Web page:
I openly and candidly answer in the negative.  No, I will not live in a shell of neurotic chaos, and I will not reject society.  I refuse to live in a world which rejects hope, receiving nourishment from the seeds of hatred. I admire and respect my beloved parents, Jacob and Rachel, of blessed memory, and honor them for their strength and courage.  Even Auschwitz could not diminish their faith.  They could have rejected humanity; instead they aided others in their daily fight for existence.  No, a world of anger and hostility was not their banner.
            Now that I am an orphaned adult, I appreciate even more the impact that my parents had upon me.  All that I am and all that I ever will be I owe to them.  They instilled within me pride and fortitude; their motto became my personal outcry, “Never Again.”
            Refuse to discuss the Holocaust?  Sweep these memories under the rug?  No-this is not our mission to the world and ourselves.  Let the truth be known!  Let others realize what the world did to an ethical, moral and religious populace.  Let them hear the testimony of valiant survivors.  Let them see our courage. Feel guilt for surviving, for speaking on behalf of children who wee silenced-never!
            I became a rabbi to aid the living, to ensure our survival; to rekindle the Jewish flame.  I am proud; proud of my heritage, proud of our strength, and proud of my beloved parents. Contrary to what we are told, the passage of time does not ease our pain, nor does it diminish the scope of the horror that was the Holocaust.
            Oh yes, there are those, few in number, who feel that it is psychologically healthier to avoid reminders that keep painful and unpleasant events alive.  Why subject our young to the brutal story of Nazi bestiality toward the Jewish people?  What purpose will it serve?  It would be wiser not to talk about it so that it can disappear. Never!  We must never stop telling this story.  Tell it we must, in every gory detail!  We must do this because it is our sacred duty to alert them to the evils of men, so that they will never be lulled into a false sense of safety and security.  We must alert them so that our children will be vigilant and will never be caught unaware as were the Jews who perished in the Holocaust.  This is the message I emphasize to my beloved children, Ilana, Ayelet, Yaakov and Ari. Although we are cognizant that our children will be adversely affected, that they will feel great pain upon learning the true facts of the Holocaust, we know that this is something we must do.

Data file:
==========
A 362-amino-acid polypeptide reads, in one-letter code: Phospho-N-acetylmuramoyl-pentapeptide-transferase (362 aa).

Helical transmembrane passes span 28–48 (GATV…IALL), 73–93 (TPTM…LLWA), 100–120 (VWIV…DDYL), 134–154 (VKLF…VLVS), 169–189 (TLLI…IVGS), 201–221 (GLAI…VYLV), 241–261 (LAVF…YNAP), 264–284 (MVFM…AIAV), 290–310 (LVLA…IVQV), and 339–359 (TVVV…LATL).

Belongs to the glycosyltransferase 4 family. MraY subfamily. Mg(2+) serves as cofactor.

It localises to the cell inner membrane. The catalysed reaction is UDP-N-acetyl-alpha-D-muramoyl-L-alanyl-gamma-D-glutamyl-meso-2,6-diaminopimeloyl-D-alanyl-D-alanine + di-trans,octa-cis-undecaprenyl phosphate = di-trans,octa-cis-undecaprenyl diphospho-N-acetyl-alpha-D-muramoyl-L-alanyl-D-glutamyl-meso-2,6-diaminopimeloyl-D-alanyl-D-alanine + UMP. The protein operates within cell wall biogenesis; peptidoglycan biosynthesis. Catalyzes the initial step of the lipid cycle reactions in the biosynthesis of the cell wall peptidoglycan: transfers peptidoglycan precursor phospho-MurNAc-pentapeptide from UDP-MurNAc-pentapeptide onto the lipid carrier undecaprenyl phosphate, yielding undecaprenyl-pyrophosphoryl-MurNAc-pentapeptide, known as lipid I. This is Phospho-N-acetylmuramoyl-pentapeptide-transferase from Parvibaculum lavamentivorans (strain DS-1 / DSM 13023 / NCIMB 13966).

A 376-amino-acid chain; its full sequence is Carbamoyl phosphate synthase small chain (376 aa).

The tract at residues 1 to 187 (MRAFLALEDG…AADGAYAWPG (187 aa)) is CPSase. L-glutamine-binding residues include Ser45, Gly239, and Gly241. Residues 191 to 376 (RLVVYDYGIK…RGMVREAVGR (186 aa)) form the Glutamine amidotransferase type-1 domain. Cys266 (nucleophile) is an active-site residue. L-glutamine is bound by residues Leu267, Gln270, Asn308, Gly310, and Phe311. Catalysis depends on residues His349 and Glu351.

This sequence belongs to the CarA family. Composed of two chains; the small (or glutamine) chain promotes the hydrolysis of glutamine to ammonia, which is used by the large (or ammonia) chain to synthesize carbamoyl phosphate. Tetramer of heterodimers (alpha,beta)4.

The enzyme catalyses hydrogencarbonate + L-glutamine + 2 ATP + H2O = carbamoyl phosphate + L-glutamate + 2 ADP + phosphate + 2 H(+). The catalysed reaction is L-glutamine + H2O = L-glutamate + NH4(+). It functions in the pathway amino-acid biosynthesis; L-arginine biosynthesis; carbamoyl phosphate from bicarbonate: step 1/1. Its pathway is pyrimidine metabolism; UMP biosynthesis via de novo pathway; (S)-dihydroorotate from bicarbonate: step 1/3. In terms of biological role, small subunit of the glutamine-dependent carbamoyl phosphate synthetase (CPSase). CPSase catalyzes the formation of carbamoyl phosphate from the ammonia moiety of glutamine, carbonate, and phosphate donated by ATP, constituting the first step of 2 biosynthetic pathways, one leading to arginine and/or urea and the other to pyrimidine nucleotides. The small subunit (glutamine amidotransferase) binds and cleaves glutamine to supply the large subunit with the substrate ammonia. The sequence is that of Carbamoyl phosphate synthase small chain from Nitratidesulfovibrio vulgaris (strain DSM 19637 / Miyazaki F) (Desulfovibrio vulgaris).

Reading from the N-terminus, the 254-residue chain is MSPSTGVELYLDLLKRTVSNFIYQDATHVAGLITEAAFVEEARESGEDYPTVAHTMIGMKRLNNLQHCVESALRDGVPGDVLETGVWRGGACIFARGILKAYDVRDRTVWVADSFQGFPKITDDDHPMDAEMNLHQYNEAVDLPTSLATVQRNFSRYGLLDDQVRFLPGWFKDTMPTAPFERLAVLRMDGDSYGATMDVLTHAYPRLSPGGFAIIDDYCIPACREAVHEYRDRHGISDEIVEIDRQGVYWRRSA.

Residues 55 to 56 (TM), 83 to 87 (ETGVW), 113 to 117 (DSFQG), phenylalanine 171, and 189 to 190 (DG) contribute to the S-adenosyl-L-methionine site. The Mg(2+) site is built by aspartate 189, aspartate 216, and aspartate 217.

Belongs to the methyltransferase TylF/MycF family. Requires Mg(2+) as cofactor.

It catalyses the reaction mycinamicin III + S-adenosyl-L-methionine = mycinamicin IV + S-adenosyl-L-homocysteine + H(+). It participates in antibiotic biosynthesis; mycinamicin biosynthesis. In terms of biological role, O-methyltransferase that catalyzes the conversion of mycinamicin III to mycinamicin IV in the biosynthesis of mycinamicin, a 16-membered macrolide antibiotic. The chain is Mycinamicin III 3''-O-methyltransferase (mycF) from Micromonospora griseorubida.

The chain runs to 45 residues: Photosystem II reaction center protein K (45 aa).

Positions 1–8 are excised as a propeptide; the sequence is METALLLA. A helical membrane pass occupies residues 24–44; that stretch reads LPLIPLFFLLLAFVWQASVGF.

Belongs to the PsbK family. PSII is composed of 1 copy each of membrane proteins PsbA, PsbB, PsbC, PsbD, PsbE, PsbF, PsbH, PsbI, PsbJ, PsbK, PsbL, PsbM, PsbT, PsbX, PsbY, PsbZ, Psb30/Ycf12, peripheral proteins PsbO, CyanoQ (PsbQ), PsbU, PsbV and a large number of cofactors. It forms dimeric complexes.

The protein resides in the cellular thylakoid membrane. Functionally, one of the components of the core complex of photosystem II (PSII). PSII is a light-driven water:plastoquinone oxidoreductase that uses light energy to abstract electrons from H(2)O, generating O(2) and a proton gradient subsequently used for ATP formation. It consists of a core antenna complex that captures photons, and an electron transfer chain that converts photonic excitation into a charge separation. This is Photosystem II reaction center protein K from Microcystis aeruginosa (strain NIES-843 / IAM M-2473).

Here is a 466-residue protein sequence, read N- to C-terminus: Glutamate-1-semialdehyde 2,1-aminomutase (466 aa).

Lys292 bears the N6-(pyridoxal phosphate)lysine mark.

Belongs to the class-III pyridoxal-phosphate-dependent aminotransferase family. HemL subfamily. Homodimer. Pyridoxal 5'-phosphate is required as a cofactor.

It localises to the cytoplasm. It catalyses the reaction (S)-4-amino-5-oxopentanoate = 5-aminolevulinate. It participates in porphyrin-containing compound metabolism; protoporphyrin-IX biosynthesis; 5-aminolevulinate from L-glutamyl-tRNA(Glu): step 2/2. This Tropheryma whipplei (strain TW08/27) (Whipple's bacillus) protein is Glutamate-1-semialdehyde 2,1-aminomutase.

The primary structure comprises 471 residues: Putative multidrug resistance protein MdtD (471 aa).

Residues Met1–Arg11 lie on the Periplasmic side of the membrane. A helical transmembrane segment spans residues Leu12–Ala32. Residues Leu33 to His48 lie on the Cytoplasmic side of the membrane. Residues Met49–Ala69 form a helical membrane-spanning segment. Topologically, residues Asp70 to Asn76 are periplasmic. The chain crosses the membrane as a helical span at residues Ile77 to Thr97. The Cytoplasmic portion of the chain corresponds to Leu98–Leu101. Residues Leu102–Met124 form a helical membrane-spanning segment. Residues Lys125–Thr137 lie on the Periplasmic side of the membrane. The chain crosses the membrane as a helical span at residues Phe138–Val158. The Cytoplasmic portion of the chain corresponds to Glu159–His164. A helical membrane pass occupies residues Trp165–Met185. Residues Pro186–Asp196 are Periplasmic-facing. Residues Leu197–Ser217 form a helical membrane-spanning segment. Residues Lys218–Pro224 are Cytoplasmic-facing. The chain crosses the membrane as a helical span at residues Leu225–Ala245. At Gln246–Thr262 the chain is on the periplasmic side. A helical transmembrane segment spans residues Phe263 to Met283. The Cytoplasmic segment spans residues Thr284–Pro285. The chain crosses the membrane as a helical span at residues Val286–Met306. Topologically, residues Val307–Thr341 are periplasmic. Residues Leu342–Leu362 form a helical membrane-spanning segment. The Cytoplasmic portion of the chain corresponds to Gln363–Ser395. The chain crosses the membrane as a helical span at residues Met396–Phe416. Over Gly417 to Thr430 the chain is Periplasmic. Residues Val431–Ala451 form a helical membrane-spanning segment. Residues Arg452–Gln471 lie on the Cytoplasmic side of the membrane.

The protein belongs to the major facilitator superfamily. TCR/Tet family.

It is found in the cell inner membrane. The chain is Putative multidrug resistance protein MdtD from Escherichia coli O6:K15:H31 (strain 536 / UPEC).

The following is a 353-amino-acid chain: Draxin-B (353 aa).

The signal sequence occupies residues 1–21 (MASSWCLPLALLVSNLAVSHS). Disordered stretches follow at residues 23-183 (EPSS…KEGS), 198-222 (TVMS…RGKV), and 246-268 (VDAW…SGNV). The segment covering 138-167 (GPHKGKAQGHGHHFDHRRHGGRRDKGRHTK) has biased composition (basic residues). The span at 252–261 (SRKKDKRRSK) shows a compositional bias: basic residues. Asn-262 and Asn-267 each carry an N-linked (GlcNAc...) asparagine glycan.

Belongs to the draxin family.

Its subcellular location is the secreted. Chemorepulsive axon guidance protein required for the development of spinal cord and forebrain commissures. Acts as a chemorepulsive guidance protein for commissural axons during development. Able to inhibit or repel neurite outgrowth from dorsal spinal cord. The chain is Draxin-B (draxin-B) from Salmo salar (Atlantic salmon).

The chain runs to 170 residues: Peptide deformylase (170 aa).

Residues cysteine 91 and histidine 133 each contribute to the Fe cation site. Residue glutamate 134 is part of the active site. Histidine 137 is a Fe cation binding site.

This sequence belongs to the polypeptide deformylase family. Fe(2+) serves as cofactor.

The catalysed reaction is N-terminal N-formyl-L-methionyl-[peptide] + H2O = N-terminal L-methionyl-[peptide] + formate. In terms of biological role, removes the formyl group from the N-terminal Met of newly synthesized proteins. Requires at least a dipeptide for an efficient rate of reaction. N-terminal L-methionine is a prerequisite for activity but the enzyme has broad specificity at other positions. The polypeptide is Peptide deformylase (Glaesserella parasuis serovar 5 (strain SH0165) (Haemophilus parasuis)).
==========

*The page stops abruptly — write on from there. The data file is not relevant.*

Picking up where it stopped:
Commentary / Readings
Source : Bangitout.com Seder Sidekick

10. US ARMY -  "THE ARMY OF 'who knows ONE?“

9. Animal Awareness Passover Campaign - "Frogs are our friends, not a plague."

8. American Red Cross - "This Passover, lets make rivers of blood“

7. Lenox Hill OBGYN - "We wont throw your newborn into the Nile“

6. Adoption Promotion Week - "Drop your unwanted children in a basket in the NYC Reservoir, for less fortunate parents to find!“

5. D'Angelo's Barber Shop: "Free lice check with every haircut“

4.  Republic of China's Population Control Agency - Death of the first born commemorative pins

3. Ebay: "Your Afikomen is worth a lot more than that"

2. Radioshack: "You've Got 4 questions, We've Got Answers“ 

1. Kosher For Passover Ex-Lax, now in new Matzah strength:  "Ex-odus"

Songs
Source : JewishBoston.com
Who knows one?

At some seders, people go around the table reading a question and the answers in one breath. Thirteen is hard!

Who knows one?

I know one.

One is our God in Heaven and Earth

Who knows two?

I know two.

Two are the tablets of the covenant

One is our God in Heaven and Earth

Who knows two?

I know two.

Three are the patriarchs

Two are the tablets of the covenant

One is our God in Heaven and Earth

Who knows four?

I know four.

Four are the matriarchs

Three are the patriarchs

Two are the tablets of the covenant

One is our God in Heaven and Earth

Who knows five?

I know five.

Five are the books of the Torah

Four are the matriarchs

Three are the patriarchs

Two are the tablets of the covenant

One is our God in Heaven and Earth

Who knows six?

I know six.

Six are the orders of the Mishnah

Five are the books of the Torah

Four are the matriarchs

Three are the patriarchs

Two are the tablets of the covenant

One is our God in Heaven and Earth

Who knows seven?

I know seven.

Seven are the days of the week

Six are the orders of the Mishnah

Five are the books of the Torah

Four are the matriarchs

Three are the patriarchs

Two are the tablets of the covenant